A physicist working at the US Department of Energy’s (DOE) Princeton Plasma Physics Laboratory (PPPL) has unveiled a new concept for a rocket thruster involving the use of magnets.
This new type of plasma thruster, designed by Dr. Fatima Ebrahimi, could enable spacecraft to travel to distant planets much faster than they can now.
The thruster would involve using magnetic fields to shoot plasma particles into the vacuum of space, effectively boosting the rocket further into space than previous models.
Dr. Ebrahimi said that she first came up with the design a few years ago.
She explained: 'I had the idea in 2017 while sitting on a deck and thinking about the similarities between a car's exhaust and the high-velocity exhaust particles created by PPPL's National Spherical Torus Experiment (NSTX).'
She elaborated: 'Long-distance travel takes months or years because the specific impulse of chemical rocket engines is very low, so the craft takes a while to get up to speed.'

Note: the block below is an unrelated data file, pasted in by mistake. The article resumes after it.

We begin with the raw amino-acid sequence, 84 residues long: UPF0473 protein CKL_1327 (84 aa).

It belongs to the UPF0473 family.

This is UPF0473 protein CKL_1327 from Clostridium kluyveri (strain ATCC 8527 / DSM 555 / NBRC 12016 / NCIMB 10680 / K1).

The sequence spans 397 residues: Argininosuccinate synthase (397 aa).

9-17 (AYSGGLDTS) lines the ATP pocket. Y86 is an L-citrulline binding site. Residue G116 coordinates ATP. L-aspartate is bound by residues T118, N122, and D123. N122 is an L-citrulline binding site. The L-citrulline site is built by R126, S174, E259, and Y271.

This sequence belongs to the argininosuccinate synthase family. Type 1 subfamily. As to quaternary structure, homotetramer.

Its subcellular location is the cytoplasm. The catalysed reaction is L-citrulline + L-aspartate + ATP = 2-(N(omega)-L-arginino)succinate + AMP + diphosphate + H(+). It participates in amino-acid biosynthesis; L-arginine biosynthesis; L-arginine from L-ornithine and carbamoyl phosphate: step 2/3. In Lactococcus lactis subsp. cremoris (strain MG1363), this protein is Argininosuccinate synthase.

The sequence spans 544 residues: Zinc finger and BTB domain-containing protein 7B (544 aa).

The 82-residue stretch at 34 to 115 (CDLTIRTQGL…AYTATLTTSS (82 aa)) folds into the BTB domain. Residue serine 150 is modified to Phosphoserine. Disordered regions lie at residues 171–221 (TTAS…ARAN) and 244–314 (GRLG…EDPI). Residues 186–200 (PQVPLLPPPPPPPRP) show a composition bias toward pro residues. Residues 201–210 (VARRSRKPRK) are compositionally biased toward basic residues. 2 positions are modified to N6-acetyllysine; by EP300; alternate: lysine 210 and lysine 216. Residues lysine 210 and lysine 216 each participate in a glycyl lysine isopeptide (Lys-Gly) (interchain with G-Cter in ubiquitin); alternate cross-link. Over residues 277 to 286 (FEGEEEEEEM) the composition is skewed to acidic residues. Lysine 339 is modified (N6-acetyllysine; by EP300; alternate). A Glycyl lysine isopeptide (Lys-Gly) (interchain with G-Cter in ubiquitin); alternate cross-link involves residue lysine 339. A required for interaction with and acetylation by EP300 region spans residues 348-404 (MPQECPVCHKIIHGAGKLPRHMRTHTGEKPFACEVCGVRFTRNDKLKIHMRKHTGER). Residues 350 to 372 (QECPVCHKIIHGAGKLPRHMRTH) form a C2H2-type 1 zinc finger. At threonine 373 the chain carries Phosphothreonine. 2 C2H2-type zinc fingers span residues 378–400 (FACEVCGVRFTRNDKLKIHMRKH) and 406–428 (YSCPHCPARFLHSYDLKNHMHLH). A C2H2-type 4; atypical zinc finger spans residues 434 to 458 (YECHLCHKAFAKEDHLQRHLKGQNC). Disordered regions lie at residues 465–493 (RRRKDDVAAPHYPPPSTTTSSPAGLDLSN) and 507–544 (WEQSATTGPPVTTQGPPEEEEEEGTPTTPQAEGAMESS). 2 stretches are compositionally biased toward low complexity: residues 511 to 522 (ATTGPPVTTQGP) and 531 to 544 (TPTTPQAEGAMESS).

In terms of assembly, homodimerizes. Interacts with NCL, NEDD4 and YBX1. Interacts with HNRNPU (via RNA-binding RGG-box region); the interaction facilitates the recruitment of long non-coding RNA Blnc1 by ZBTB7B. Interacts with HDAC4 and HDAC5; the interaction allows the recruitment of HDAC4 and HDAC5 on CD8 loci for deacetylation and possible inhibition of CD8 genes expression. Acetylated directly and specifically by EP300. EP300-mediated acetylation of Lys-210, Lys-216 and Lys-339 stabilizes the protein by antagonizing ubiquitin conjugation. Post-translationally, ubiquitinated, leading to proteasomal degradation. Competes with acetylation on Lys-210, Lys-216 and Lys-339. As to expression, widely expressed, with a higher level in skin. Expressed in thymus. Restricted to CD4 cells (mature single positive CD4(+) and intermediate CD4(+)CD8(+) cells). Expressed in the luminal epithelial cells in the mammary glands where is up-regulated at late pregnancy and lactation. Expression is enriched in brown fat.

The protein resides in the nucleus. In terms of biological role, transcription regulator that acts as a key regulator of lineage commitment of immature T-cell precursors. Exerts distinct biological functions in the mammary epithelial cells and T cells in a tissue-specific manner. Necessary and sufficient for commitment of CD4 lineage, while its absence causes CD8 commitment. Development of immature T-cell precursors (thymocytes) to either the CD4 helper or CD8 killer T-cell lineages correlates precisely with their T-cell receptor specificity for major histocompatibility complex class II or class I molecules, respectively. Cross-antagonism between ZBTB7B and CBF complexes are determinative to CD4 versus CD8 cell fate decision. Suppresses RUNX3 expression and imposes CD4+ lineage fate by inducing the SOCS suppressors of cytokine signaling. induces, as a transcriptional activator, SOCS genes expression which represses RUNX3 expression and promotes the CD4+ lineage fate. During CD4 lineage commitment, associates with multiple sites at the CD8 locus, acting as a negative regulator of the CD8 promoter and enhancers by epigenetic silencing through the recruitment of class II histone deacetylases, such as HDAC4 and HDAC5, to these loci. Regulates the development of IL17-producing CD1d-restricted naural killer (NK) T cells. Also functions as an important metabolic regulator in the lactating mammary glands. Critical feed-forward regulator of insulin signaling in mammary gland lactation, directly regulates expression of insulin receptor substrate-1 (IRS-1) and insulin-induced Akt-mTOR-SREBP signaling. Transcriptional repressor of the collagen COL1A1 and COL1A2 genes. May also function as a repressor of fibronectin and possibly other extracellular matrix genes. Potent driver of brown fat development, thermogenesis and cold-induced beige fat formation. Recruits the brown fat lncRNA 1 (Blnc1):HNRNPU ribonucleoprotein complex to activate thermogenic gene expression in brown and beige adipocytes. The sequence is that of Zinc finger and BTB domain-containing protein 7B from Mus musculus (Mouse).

'But if we make thrusters based on magnetic reconnection, then we could conceivably complete long-distance missions in a shorter period of time.'
It has been noted that Dr Ebrahimi's new concept is a significant improvement over existing plasma thrusters in computer simulations: in fact, it is reportedly 10 times faster than those of other rocket thrusters currently being used in space missions.
Dr. Ebrahimi's magnetic thruster idea has since been published in the Journal of Plasma Physics.
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